Production of Silicon Particles for High-Capacity Anode Material Yielding Outstanding Production Capacity

Wednesday, 8 October 2014
Expo Center, 1st Floor, Center and Right Foyers (Moon Palace Resort)
H. F. Andersen, J. P. Mæhlen, H. Klette (Institute for Energy Technology), A. Ulvestad (University of Oslo, Institute for Energy Technology), W. Filtvedt, M. Kirkengen, T. T. Mongstad (Institute for Energy Technology), P. J. S. Vie (Institute for Energy Research), and A. Holt (Institute for Energy Technology)
Silicon is proven to have a great potential as an anode material in lithium-ion batteries due to its high theoretical electrochemical capacity. The standard, commercial graphite anode has a theoretical capacity of less than 400 mAh/g, whereas the silicon anode can potentially deliver a tenfold capacity as a result of multiple Li-ion incorporation in the structure. However, silicon anodes deteriorate quickly during cyclic charging and discharging, rendering them useless in only a few cycles. This has been attributed to stresses induced by the large volume change of the material during cycling. The methods explored in order to overcome these problems such as using lithography, advanced nanotechnology, incorporation of silicon in carbon nanotubes or similar methods are too slow and too expensive for commercial use.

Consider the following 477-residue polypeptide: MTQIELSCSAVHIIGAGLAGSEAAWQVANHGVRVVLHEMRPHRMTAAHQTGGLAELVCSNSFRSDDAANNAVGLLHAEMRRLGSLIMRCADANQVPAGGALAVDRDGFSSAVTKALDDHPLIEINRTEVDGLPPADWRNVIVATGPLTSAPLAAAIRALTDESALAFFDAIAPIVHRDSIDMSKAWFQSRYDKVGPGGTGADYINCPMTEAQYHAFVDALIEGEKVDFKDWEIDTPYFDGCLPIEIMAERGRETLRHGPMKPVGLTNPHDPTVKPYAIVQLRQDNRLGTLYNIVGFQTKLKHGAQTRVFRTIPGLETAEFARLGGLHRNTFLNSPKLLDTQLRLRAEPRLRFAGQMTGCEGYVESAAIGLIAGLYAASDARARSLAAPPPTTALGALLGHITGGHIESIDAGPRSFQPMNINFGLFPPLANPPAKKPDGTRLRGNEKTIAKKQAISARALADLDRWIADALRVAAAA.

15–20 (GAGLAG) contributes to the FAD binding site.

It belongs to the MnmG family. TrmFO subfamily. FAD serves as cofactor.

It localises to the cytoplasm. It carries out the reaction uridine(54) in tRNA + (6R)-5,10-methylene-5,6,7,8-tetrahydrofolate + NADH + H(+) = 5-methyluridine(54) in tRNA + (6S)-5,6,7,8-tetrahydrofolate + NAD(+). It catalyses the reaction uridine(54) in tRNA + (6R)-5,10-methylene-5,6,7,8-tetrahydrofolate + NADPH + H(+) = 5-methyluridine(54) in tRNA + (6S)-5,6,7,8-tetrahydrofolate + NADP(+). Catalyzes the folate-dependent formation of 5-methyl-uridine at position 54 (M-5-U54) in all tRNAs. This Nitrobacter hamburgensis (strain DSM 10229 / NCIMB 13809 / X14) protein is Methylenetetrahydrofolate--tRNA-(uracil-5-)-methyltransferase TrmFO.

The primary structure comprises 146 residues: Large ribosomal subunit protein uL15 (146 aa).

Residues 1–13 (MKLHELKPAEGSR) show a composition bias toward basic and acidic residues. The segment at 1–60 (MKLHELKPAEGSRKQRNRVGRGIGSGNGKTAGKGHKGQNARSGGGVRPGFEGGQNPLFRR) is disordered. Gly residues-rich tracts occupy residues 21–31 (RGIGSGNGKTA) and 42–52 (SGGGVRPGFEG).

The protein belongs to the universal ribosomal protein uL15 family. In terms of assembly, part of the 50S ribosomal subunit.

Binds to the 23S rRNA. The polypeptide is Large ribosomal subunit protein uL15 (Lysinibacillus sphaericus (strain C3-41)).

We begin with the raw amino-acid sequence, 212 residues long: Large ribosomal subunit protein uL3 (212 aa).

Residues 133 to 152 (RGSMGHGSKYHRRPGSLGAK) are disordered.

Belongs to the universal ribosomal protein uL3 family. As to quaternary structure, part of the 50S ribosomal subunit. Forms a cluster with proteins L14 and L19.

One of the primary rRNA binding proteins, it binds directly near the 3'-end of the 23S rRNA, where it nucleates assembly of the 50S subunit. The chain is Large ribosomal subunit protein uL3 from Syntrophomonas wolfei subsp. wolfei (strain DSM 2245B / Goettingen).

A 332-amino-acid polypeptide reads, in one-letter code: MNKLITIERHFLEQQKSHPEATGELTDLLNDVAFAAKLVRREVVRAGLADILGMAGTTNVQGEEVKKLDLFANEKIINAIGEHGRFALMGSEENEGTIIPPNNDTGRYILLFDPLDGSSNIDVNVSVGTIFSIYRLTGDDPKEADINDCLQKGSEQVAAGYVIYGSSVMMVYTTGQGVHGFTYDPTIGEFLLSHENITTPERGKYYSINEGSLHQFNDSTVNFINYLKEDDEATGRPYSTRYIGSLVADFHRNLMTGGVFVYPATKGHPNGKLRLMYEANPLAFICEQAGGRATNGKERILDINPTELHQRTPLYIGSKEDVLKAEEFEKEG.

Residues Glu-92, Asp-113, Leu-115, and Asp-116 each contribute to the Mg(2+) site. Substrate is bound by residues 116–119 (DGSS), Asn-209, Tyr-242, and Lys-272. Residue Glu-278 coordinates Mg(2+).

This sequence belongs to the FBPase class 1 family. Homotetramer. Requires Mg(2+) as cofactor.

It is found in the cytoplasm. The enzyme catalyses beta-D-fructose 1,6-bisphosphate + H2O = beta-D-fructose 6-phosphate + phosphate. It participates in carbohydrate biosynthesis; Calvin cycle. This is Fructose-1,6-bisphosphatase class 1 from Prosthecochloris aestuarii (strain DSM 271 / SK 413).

This work presents results from using a silane-based decomposition reactor in order to produce silicon particles with a suitable nanostructure for use in lithium-ion battery anodes. The silane gas is decomposed in a controlled environment at a temperature of 500-600 °C. The current pilot reactor has demonstrated production of up to 350 g/hour in an easily up-scalable lab version. Particles of diameter ranging from 50 nm and up to 500 nm have been produced with relatively narrow size distribution. This method may produce both amorphous and crystalline particles and the surface of the particles can be terminated by hydrogen or other elements if desired.

The silicon particles were mixed with an organic binder in an aqueous slurry and coated on a Cu-foil, The electrochemical performance was tested with CR-2032 coin cells. In the course of the presented work studies of cyclic voltammetry, cycling stability (Figure 1), voltage profiles and electrochemical impedance were performed. Besides electrochemical methods, SEM (Figure 2), XRD, ICP-MS and particle size distribution measurements were implemented. The silicon particles achieved a high capacity, relatively good stability, as well as a high yield and production capacity. Further developments on the silicon particles, such as doping of Si and in-line surface coating, are feasible.